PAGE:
Smallholder farmers play a part in sustainability with digital transformation

With an estimated 350 million smallholder farmers in Asia, there is untapped potential in what they can do for the global food system. Food & Beverage Asia speaks with Chris Chen, head of digital transformation at Syngenta Asia-Pacific, to understand more about how the company is delivering digital solutions to smallholders in the far-flung areas of this region, and inviting them to the sustainability cause.

Syngenta has been enabling digital change in the agriculture community, developing applications like Cropwise Grower that empower farmers to form connections with the marketplace and reap better crops. This application has been launched in Asia, where smallholder farmers can benefit from the additional information, they need to make better, more sustainable choices. As issues such as climate change and rising costs are felt even in the most rural parts of the region, Syngenta is confident that smallholders can play a part in the global sustainability agenda.

Having worked with smallholder farmers in Asia, what are some of the key takeaways you have picked up? Particularly, what are their key concerns, and how is Syngenta helping to overcome these challenges that overlap with other macro issues facing the global food system today?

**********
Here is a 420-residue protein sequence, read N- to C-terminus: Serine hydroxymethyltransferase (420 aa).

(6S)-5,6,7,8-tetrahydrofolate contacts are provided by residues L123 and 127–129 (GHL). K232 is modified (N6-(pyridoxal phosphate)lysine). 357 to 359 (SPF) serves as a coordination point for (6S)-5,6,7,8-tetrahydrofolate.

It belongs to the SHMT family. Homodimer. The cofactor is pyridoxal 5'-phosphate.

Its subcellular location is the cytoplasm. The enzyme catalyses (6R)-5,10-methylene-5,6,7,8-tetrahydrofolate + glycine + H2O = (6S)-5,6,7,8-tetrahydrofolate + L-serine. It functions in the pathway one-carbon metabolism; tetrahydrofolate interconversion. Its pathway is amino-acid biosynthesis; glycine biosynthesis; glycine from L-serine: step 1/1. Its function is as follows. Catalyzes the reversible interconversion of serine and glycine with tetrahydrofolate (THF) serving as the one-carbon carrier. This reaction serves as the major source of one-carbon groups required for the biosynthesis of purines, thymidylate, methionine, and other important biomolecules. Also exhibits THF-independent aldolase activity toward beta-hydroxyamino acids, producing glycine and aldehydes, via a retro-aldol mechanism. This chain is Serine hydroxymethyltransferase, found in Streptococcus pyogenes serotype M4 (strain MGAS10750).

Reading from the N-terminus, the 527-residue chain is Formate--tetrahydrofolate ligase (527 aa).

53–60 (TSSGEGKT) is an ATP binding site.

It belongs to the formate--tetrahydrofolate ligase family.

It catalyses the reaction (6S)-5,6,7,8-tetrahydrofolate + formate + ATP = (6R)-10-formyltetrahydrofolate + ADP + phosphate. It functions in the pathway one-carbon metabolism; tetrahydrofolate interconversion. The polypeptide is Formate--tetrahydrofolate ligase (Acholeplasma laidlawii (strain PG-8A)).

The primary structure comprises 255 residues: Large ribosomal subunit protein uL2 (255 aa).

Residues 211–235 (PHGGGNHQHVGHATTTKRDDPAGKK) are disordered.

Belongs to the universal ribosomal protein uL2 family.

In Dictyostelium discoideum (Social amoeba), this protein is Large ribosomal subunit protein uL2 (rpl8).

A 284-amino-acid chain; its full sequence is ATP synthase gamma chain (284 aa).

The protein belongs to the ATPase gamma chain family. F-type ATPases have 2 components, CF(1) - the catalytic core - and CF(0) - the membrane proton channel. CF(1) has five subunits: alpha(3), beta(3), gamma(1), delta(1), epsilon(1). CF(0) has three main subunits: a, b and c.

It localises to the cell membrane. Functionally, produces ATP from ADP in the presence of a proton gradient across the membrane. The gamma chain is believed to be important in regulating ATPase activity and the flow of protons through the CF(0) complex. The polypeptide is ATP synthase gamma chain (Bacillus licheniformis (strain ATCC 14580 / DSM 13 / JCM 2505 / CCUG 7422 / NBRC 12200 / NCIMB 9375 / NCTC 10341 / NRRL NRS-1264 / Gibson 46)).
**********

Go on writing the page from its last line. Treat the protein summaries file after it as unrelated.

Chris Chen: Global events such as rising inflation, food, and fertiliser prices, as well as climate change and geopolitical events are threatening food supply chains and food security. These challenges exacerbate the urgent need to feed a growing Asia, a region with a population projected to reach five billion within this decade.

Smallholder farmers are at the centre of this challenge. Out of the 450 million smallholder farmers in the world, most are in Asia, and they account for more than 80% of food production in this region. While smallholder farmers are a critical part of the solution to address food security, they have also been among the most vulnerable. Many farmers in Asia lack the access to finances, input, and know-how to grow more with less. Although farmers don’t call out climate change by name, the problems that they highlight which are impacting their yields, such as extreme weather patterns or new pest and disease pressure are all directly linked.

Technologies, in different forms, are designed to the needs of farmers and made available to them, holding the potential to not only produce more crops but to do so sustainably whilst helping them tackle the effects of climate change. Digital is one such example. At Syngenta, we are bringing digital transformation to this region through a range of solutions, from drones to mobile apps, that help farmers become more resilient and help ensure Asia’s food security.

The full article is available in the latest edition of Food & Beverage Asia August/September 2022 issue. To continue reading, click here.